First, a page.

This article was written for NoCamels by ZAVIT – Science and Environment in Israel
With the long-term effects of the COVID-19 becoming more noticeable, many of us would rather forget the jarring lifestyle changes we went through during those first few difficult months. And because we were forced to spend more time at home, we started generating more household waste than we would have otherwise.
As early as March 2020, the Ministry of Environmental Protection (MoEP) published data following the initial lockdown period that revealed an increase of 7,000 tons of household waste deposited in landfills compared to the weeks prior.
This abrupt 10 percent increase was not necessarily surprising given the stay-at-home orders and the overcompensating quantities of groceries people were buying out of fear and over-preparedness. Not to mention the incredible amount of hygiene products that were purchased, all of which came in single-use packaging in one form or another.
The MoEP also found that the volume of packaging waste had also increased by 37 percent during the initial coronavirus period compared to the year before. Specifically, 1,600 tons of packaging waste were collected in March 2019, and 2,200 tons were collected in March 2020. In addition, the amount of residential electronic waste doubled from March 2019 to March 2020. But despite the sudden escalated volumes of waste, the MoEP did find that Israelis continued to separate their waste into the proper designated municipal bins.
However, proper waste disposal during the initial months of the pandemic was slightly interrupted by the Ministry of Health’s (MoH) early coronavirus guidelines. From March to May 2020, the MoH significantly restricted the ability of retail chains and businesses to receive empty bottles from consumers for deposit exchanges. This essentially put the Bottle Deposit Law on pause, but it was necessary for the sake of protecting public health against opportunities for virus transmission.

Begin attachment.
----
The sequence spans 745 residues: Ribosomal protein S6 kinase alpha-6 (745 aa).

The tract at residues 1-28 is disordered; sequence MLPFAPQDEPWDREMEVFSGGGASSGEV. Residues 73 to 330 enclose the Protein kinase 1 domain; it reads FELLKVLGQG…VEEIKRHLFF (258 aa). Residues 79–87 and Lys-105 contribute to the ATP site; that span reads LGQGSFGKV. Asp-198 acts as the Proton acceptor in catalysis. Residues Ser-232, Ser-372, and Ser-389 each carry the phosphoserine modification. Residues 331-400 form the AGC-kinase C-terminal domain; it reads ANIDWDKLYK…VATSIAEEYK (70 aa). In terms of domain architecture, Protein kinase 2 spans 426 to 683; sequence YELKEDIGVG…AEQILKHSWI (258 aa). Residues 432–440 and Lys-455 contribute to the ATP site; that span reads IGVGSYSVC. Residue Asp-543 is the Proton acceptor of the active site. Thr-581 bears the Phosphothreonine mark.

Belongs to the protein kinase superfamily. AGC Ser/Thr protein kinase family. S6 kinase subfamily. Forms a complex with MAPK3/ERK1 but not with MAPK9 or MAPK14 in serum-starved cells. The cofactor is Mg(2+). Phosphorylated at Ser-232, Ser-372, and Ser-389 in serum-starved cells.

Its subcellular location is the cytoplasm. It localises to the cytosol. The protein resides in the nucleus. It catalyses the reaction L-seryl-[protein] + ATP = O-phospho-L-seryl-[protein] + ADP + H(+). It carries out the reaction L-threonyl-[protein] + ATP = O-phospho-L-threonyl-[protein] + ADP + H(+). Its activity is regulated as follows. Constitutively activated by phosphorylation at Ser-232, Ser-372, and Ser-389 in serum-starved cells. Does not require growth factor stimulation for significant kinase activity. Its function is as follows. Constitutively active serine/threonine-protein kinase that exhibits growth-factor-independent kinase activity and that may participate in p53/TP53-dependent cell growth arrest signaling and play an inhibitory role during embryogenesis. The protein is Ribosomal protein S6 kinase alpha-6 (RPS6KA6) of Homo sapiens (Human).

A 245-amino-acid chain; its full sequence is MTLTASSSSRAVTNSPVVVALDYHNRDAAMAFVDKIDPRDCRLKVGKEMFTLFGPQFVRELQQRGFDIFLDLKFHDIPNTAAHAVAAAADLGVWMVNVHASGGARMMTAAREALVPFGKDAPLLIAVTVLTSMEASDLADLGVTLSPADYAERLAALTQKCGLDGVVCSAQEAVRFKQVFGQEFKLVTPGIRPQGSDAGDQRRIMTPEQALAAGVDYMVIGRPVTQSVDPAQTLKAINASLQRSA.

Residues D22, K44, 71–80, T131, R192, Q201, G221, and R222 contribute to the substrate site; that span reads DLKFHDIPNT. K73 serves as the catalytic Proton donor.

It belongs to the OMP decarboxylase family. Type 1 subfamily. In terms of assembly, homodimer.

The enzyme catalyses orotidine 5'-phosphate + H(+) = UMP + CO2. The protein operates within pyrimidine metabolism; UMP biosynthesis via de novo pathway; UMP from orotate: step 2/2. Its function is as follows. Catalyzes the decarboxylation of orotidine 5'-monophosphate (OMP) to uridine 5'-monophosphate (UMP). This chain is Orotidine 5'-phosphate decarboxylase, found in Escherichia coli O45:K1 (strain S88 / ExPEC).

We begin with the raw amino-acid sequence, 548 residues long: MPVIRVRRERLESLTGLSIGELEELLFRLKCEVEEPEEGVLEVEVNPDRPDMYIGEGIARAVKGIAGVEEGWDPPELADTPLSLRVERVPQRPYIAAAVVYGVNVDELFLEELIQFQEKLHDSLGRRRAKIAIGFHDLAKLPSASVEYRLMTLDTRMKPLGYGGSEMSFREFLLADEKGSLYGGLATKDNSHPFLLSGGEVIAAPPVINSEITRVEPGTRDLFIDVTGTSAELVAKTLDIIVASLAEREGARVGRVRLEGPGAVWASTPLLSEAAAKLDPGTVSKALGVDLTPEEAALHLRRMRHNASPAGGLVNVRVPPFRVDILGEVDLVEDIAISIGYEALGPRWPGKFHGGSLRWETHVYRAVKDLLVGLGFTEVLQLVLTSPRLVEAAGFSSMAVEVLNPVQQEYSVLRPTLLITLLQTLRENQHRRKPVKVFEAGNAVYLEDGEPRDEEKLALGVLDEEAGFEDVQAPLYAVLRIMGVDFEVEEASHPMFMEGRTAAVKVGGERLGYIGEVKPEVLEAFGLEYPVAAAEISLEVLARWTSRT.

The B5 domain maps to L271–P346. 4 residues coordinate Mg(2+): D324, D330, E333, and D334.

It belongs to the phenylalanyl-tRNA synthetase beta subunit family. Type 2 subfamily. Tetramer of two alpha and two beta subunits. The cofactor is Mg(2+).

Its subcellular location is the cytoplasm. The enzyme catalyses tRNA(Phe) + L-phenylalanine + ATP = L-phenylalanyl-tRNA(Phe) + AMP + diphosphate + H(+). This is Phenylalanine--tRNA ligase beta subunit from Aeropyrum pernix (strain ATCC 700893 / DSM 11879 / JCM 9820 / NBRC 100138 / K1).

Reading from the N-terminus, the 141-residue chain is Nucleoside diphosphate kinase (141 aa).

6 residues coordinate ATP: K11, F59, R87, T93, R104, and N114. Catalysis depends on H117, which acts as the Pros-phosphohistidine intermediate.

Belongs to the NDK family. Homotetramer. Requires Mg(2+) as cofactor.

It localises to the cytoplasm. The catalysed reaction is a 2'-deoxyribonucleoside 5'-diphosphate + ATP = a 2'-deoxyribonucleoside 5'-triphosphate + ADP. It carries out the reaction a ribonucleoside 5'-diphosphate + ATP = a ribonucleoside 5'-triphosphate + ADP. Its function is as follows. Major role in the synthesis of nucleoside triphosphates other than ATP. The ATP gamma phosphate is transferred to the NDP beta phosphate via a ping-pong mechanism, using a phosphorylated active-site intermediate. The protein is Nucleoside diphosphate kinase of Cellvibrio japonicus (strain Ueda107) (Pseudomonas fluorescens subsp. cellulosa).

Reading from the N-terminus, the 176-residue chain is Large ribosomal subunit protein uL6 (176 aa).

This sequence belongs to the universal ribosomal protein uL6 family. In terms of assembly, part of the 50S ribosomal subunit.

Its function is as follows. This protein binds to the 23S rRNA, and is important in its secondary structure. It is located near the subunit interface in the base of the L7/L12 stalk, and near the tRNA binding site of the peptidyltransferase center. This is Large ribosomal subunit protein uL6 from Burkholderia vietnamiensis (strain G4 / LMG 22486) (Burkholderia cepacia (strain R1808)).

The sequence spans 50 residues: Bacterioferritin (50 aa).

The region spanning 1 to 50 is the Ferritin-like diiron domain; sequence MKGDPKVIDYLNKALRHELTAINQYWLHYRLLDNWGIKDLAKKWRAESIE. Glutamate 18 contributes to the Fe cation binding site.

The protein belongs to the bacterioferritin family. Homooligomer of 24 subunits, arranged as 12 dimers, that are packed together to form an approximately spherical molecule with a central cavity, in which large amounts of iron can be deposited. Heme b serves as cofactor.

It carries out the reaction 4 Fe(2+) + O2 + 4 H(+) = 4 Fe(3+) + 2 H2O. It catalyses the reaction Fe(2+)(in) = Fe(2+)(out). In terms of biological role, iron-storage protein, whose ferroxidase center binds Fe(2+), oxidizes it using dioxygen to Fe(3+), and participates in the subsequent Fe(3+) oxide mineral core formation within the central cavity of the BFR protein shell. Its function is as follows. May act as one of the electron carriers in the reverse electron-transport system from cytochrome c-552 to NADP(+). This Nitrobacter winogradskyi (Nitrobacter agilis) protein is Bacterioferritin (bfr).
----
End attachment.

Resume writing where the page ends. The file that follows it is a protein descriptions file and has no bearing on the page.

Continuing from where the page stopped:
This situation led the Knesset to approve a temporary order submitted by the then Minister of Environmental Protection, Zeev Elkin, which provided local authorities with an extra NIS 200 million for domestic waste treatment.
Despite the hardships, however, the Coronavirus provided a unique opportunity to measure our responses to the crisis and learn about our society more critically. To this end, researchers from the Hiriya Recycling Park (also known as Ariel Sharon Park) near Tel Aviv, took advantage of the situation to determine how much waste Israeli citizens were producing throughout the pandemic, and the results were both surprising and informative for future policy decisions.
The first week spike
The new study was conducted between March 2020 and March 2021 at the Hiriya Recycling Park operated by the Dan Cities Sanitation Association.
“The site absorbs about 1.2 million tons of waste per year, which is produced by about 31 local authorities and about 2 million residents,” says Riva Waldman, Director of Communications and Education at the Hiriya Recycling Park. “The site actually serves about a quarter of the residents of the State of Israel.”